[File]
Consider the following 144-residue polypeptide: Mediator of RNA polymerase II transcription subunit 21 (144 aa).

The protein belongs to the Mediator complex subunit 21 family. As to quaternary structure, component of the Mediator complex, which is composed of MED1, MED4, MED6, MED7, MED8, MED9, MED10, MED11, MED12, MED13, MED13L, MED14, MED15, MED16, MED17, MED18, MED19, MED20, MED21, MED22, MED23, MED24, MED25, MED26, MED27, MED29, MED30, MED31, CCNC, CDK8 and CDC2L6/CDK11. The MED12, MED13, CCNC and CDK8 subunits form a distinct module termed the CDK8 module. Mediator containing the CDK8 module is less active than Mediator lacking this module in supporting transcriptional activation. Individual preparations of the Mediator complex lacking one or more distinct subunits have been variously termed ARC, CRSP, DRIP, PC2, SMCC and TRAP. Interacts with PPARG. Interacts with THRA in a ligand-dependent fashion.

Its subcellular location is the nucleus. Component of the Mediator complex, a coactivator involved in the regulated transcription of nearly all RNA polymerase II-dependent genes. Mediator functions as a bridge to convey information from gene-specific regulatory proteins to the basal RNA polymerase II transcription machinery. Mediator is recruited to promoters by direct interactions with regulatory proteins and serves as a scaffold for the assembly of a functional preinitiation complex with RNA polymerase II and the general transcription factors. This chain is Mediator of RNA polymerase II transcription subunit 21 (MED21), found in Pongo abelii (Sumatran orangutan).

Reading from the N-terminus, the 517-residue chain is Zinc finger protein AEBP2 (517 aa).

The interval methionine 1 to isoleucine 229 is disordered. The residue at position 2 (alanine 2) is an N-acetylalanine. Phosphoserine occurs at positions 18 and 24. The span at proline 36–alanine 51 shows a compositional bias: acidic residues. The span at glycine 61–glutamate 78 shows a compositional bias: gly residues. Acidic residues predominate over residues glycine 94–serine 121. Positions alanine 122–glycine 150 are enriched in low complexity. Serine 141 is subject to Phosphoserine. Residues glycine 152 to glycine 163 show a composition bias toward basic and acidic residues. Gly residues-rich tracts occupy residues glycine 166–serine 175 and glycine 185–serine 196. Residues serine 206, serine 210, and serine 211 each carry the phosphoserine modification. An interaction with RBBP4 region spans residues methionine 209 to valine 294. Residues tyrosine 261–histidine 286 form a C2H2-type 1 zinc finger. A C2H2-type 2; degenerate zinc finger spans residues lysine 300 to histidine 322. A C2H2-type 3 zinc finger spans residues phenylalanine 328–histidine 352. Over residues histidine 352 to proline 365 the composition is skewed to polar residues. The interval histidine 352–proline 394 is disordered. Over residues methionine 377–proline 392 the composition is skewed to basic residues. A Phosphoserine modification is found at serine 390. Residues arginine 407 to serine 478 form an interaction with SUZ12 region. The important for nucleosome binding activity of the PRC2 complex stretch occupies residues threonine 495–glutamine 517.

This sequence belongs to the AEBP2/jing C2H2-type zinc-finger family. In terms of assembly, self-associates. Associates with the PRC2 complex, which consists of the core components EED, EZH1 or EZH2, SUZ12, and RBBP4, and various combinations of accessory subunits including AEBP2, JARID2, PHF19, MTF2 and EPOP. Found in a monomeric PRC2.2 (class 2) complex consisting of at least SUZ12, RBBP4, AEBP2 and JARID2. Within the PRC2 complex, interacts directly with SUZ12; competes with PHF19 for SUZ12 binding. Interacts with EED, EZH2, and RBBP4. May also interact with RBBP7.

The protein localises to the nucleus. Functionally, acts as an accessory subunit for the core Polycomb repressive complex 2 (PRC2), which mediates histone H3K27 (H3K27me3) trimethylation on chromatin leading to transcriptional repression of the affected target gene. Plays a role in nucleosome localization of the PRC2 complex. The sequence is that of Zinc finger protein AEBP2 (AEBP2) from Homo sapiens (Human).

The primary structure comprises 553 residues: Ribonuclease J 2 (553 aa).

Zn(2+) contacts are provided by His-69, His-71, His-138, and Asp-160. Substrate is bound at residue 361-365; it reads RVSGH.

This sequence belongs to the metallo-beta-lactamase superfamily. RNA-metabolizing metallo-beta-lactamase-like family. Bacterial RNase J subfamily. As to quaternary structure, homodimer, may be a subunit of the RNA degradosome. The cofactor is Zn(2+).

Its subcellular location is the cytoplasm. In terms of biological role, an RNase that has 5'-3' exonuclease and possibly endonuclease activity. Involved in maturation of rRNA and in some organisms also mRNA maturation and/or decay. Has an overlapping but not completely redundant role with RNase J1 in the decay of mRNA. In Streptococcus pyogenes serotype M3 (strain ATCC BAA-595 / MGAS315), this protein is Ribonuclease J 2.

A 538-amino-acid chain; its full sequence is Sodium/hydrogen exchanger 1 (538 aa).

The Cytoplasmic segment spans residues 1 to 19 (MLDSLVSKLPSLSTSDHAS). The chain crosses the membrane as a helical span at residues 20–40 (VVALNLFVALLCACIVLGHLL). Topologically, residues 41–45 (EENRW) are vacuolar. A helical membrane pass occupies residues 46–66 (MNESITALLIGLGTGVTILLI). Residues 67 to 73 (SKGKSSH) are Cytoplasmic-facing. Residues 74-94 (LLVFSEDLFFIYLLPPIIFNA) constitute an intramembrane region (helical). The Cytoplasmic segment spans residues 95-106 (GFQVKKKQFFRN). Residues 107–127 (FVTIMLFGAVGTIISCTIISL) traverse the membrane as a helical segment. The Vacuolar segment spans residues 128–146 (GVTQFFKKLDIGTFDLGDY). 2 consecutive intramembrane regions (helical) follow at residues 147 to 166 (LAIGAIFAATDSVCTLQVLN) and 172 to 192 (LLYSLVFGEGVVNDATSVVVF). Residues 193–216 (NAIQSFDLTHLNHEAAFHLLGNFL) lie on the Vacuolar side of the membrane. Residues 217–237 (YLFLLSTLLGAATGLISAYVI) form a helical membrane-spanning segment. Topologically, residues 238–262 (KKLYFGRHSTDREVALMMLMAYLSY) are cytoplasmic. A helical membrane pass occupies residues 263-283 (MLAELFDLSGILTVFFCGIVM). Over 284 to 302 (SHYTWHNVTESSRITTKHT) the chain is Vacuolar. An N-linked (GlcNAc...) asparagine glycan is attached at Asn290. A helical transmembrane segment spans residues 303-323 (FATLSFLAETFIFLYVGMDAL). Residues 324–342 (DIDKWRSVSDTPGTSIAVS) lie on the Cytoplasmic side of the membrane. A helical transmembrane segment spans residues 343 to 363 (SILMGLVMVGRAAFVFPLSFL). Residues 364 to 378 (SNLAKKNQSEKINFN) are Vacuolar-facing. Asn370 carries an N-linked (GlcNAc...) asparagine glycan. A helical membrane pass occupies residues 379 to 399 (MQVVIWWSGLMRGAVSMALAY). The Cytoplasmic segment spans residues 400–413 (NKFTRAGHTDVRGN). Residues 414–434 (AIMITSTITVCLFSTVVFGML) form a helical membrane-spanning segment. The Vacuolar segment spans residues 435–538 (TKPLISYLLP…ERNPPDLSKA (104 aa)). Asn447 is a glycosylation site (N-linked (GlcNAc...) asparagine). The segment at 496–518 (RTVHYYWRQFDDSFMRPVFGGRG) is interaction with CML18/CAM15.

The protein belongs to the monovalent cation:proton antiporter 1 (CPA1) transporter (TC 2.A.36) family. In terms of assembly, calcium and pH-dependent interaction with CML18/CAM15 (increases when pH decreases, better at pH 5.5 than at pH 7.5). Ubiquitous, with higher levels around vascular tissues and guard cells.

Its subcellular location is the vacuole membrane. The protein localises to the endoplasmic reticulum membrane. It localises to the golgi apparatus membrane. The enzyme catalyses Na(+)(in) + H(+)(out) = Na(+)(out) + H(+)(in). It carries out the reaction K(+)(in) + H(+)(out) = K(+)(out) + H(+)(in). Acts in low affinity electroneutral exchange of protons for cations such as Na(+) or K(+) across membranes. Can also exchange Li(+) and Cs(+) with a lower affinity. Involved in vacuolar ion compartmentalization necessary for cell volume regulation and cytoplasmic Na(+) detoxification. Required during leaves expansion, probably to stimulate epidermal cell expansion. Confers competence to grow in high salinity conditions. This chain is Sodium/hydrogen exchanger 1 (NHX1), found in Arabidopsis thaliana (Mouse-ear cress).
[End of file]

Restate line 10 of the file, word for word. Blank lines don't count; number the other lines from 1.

This sequence belongs to the metallo-beta-lactamase superfamily. RNA-metabolizing metallo-beta-lactamase-like family. Bacterial RNase J subfamily. As to quaternary structure, homodimer, may be a subunit of the RNA degradosome. The cofactor is Zn(2+).